I'm going to jump in here because this is the sort of discussion that fascinates me. Science fiction calls this type of thought experiment world "Post-scarcity" which is a counterpoint to 1984 which was more of a regulated scarcity economy. My thought is that when the world goes "Post-scarcity" there will still be things that are scarce such as ocean-front property or awesome tickets seats to see a live performance. The things that will NOT be scarce are food, water, electricity, comfortable sleeping quarters, wireless network bandwidth, clean clothing, and advertizements on the video program platform du jour. This is by no means a correct list, but to answer the question, "what do you do when you only need 50% (or less) of the available people to actually work?" my answer would be to ensure that they have the minimum "Post-scarcity" list and that in their free time they aren't causing trouble. Since a lot of these people will cause trouble, though, the alternatives are to stick them in jail or make some kind of fulfilling occupation available to them. So yeah, certain jobs that robots replaced humans would revert back to the humans. The economics basically becomes a muddle at this point.
"If all those things could be provided to me without working, I wouldn't work." There is a degree of leisure activities that becomes available if you stop working. You'd have time to do more things in your newly found spare time - some free like running outside - some not free like playing a round of golf. So if you wanted to golf, you'd still need to work (i.e. earn money) so that you can trade with the golf course to reserve your tee-time (this example works because I think there can never be a high enough supply of golf courses to meet the demand is playing a round is free and people have infinite free time).
"If you make it too low, they will be unable to survive." I think the greatest threat is making it so low that they organize, rebel, and destroy the companies who shifted from human labor to robot labor. It is tough for me to imagine a scenario is a 1st world country where technological advancement leads to people who are displaced gracefully exiting the human race.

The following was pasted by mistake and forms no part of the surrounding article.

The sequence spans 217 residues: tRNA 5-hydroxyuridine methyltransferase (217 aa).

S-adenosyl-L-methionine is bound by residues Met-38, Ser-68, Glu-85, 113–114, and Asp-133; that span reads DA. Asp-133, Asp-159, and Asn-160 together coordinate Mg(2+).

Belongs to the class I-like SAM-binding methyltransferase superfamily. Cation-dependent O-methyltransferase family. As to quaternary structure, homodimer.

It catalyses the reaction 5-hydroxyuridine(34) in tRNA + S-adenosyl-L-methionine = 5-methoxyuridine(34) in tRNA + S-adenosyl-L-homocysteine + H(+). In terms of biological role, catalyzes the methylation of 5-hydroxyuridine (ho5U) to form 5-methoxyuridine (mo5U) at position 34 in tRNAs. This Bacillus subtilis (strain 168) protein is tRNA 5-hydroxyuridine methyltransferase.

Money is basically created out of nothing.
The emphasis you putting on being crushed by debt is in discord with this other statement that you made. Allocation of resources - including the time of scientists and the hundreds of thousands of acres in the Midwest - can cause to new resources to be made available or it can backfire. I have to disagree with the general tone of your thoughts since it seems like you may believe that all of the major allocations of resources over the past decade or two in America has somehow backfired and gone up in a puff of smoke... which is not the case.
I'm not sure I see the point in paying any significant amount of money for eBook cover art, but to each his own. The average cover art for an eBook is going to be shown Icon Size on an eReader menu. No?
I agree editing is key and being able to pay editors frees an author to do other things. But wouldn't high editor fees equate to the equivalent of the "unpolished/lousy prototype" type project that this thread is saying shouldn't go through KS anyway?
My KS pet peeve is seeing typographic errors in project descriptions. What chance is there that the end product will be polished if the requester doesn't have sense to polish the request for money that they are putting out there?
An extra 3GB of data sent to a casual users ought to earn Facebook some kickbacks from cellphone providers!
So maybe that's their new business model? Deliver content, earn kickbacks? This actually seems much more lucrative than being an advertizing company since cellular phone companies have been clamping down on Monthly Allowances for the past few years.
I don't get what the
Fucking puerile moron.
Boy, that escalated quickly!
Whatever... I learned a new word today! puerile.png FTW.
Are you accusing these companies of racist hiring practices?
No. Speaking generally.
General demographics of the company's employees is not evidence.
Correct. But Google, Facebook, Yahoo, and every other big company with complicated organizational structures where hiring decisions aren't centralized should be aware that the people they trust to make hiring decision sometimes have selfish motivations behind their decisions. I don't think you'd disagree with the generalized statement that "racist people exist" and extrapolating that to "racist people who make hiring decisions exist" isn't too much of a leap of faith. I'm not saying Google, Facebook, or Yahoo employ racists who make hiring decisions. I'm saying they ought to have some checks and balances in place to guard against allowing illegal practices from occurring within their organizations.
My post was a reply to the question "Why should company's care about this at all?" because I think there are very real reasons why companies should care even if they have no real reason to suspect their hiring managers are acting unlawfully.